Traditional Tibetan Rugs - artelino

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Home Articles Tibetan Rugs Khaden - artelino

Khaden - artelino

Tibetan KhadenKhaden is the name for bed-size traditional Tibetan woolen rugs of about 3 by 6 feet. Khaden were used by Tibetan nomads as well as by monks in the cloisters for sleeping and sitting.

Origins of the Tibetan Khaden

The Tibetan rug is in its origins a nomad textile. The use for sleeping and sitting is typical for nomads. In an old biography written in the 15th century about the legendary Tibetan guru Milarepa (1040-1123), the yogi is mentioned to sit on a pile of rugs.

The Tibetan weavers use a knotting technique that is not used anywhere else. Therefore it sounds plausible that the knowledge of making rugs was not imported from any other countries like India, Persia or China, but was by and by developed out of the need for textiles as a protection against the harsh conditions of the Himalayan highlands. Tents were presumably among the early forms of textiles.

The khaden was in the beginning a simple rug that was woven for personal use by the nomad families. These nomad rugs were simple in design like for instance the lotus flower carpet.

Demand for more sophisticated designs came from the cloisters and the Tibetan nobility. These carpets were made in the nineteenth and twentieth century in small, specialized centers for rug production in Gyantse, Shigatse and Lhasa. These manufactories employed skilled workers, and a culture of a specialized handicraft with regular apprenticeships developed.

Materials and Making

Two Phoenix with MedallionKhaden have been made from sheep wool. The dyes for the wool were taken from natural sources like plants and minerals. Towards the end of the nineteenth century several changes set in. The Tibetans imported synthetic dyes from India and cotton. The cotton replaced the wool for warp and weft. It is stronger and more resilient than wool. As for the dyes, the synthetic colors are by far dominant. But khaden in natural dyes (vegetable colors) are still possible. But the spectrum of colors is limited today.


Khaden have typical design patterns. But different from Tibetan thangkas there are no strict iconographic rules. The designers and weavers have a wide degree of creative freedom within the spectrum of a traditional rug. Rug making has always been a popular art, while thangka painting has been more regarded as a religious act.

Popular designs are animals, flowers, medallions and many Buddhist symbols. Even abstract geometric designs can be traditional. The symbols used for khaden stand without any exception for good luck, longevity, prosperity and other positive aspects of life.

Khaden from Nepal

Sophisticated DesignAfter the occupation of Tibet by Chinese Communist troops in the 1950s and the flight of the Dalai Lama and ten thousands of Tibetans the production of rugs underwent dramatic changes.

Many of the Tibetans settled in Nepal and tried to make a living by making traditional khaden that they sold to tourists. In the beginnings these rugs were made in the traditional bed-size dimensions, colors and designs. But with rapidly expanding business and exports the production of rugs soon turned into the major export industry of Nepal and the original khaden was soon replaced by carpets that were made after Western design tastes and mostly in large sizes.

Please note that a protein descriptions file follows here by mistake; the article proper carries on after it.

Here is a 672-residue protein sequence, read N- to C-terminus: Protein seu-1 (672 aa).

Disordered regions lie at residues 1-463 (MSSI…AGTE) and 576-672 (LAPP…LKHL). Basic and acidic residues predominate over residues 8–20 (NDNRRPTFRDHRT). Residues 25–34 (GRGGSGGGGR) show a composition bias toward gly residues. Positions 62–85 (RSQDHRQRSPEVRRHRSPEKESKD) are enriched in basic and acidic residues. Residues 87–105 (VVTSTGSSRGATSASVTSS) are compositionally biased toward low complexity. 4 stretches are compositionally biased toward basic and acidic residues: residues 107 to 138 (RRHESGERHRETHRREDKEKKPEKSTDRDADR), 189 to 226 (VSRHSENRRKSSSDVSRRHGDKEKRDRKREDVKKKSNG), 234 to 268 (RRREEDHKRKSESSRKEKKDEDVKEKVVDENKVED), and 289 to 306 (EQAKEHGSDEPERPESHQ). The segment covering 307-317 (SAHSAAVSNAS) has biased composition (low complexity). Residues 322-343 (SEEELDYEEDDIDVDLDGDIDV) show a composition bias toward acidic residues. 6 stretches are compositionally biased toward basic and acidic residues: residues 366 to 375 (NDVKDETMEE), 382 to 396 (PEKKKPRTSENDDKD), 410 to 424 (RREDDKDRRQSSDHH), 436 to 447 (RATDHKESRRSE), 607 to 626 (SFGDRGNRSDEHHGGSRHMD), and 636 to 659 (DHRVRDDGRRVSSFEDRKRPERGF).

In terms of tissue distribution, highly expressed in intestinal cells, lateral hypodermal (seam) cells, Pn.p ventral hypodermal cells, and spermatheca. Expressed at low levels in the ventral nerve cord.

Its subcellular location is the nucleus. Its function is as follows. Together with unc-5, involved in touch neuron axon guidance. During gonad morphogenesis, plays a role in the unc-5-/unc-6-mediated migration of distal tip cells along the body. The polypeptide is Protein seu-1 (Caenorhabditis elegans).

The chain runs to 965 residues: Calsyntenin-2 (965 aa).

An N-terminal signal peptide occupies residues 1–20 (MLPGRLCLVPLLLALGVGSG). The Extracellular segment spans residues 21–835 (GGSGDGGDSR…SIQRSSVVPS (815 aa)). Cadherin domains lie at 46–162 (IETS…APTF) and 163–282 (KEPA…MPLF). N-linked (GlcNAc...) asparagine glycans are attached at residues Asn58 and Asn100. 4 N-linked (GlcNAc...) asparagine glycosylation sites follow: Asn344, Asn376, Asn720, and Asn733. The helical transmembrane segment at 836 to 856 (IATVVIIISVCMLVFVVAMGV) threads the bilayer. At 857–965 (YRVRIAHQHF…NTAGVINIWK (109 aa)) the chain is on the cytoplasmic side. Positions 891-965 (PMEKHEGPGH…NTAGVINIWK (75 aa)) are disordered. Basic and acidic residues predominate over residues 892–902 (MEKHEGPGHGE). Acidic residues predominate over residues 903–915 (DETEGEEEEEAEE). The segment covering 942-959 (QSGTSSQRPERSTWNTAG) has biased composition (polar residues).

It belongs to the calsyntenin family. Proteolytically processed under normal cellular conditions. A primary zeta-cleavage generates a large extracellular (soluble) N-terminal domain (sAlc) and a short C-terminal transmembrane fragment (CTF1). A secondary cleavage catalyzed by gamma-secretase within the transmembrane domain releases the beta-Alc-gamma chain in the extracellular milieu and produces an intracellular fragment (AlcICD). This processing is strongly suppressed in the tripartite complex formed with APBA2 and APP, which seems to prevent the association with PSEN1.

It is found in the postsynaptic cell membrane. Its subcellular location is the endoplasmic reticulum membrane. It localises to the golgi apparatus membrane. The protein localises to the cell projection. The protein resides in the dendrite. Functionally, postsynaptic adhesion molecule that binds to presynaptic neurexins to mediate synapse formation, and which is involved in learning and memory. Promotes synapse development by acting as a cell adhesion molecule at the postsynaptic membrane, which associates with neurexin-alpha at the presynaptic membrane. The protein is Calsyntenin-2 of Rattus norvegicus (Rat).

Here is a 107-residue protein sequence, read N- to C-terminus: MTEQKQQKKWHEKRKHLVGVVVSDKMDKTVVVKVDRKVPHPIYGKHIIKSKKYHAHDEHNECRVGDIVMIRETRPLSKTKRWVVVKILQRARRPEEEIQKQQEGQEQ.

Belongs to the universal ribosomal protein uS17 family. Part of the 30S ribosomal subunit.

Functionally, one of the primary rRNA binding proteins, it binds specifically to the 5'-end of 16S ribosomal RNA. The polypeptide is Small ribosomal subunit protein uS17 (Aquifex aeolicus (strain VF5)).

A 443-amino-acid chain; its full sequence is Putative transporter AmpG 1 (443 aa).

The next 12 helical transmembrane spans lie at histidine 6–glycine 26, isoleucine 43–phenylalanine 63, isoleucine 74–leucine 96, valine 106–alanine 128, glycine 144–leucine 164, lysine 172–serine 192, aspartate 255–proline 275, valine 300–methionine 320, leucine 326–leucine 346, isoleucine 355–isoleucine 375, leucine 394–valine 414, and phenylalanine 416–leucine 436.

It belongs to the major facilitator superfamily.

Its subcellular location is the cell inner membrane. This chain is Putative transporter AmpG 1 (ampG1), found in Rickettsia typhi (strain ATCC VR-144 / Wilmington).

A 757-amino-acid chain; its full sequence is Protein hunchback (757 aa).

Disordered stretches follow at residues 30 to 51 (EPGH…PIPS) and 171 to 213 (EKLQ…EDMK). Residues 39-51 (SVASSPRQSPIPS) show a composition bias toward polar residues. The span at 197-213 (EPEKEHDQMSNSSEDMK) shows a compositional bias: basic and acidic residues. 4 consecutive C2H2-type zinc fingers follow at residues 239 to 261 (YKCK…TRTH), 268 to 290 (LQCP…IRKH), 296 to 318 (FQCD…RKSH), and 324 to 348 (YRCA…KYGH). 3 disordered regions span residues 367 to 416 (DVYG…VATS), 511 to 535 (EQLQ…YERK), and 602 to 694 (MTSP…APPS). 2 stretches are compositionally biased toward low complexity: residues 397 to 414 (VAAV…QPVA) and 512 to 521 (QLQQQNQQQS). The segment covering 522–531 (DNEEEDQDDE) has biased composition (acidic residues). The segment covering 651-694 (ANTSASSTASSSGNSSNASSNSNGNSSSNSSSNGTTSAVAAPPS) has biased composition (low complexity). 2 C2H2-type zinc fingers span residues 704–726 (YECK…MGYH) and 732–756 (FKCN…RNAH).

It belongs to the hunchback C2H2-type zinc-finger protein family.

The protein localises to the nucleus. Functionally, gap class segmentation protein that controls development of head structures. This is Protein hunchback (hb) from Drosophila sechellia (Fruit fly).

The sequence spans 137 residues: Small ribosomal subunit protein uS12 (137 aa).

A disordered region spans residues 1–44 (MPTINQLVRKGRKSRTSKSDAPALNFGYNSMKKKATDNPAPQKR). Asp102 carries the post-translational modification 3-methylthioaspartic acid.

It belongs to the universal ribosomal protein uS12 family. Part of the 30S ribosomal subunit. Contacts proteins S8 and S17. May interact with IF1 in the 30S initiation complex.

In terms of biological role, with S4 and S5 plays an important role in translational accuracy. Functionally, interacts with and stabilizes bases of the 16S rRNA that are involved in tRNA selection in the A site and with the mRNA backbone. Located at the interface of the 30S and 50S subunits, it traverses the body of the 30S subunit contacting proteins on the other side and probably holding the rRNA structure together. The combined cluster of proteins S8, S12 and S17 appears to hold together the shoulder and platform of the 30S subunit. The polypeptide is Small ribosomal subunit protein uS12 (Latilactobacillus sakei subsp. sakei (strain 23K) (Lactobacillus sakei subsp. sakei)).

Germany used to be the number one importing country of carpets from Nepal. And Germans and other Europeans had no demand for khaden as a replacement for beds but for large floor carpets on which they could place a king-size bed in solid oak. And as the design becomes unimportant when it is not seen because it is covered by a bed or a huge table, within very few years the original Tibetan khaden had nearly disappeared.

Fortunately the traditional khaden have not yet died out completely. You can still find them in small shops on the way to Jawalakhel in Kathmandu or in a few shops of Thamel, the tourist quarter. But the Tibetans and Nepalese who still have the skill to create Khaden are becoming older and smaller in numbers. The typical "Tibet" carpet can be knotted by any unskilled Nepalese worker. Although all carpets coming from Nepal are still made by hand, the contemporary designs are so simple and westernized (and boring). They have nothing to do with a traditional khaden.

Khaden by artelino

Khaden from NepalI made my first trips to Nepal in the late 1970s and since then the fascination with the Himalayan and especially with the Tibetan culture, arts and handicraft has remained alive for me. In 2008 I decided to return to Kathmandu. I met an old friend of mine, a Nepali, owner of a carpet manufactory for three decades, and I decided to set up a project of making and selling traditional Tibetan khaden online with my company artelino which was established with online auctions mainly of Japanese prints in 2001. The rugs are produced after old Tibetan patterns and are designed only for artelino.

I want to emphasize that the working conditions are strictly ethical and for Nepal - one of the poorest countries in the world - even exemplary. My friend is maintaining a private elementary school and a nursery for the children of his workers.

We restrict ourselves completely to the bed-size khaden of roughly 90 by 180 cm = 3 by 6 feet in traditional designs. You will not get any other carpet sizes from us nor any modern designs.

Dieter Wanczura

Last Updated on Wednesday, 03 November 2010 00:59  

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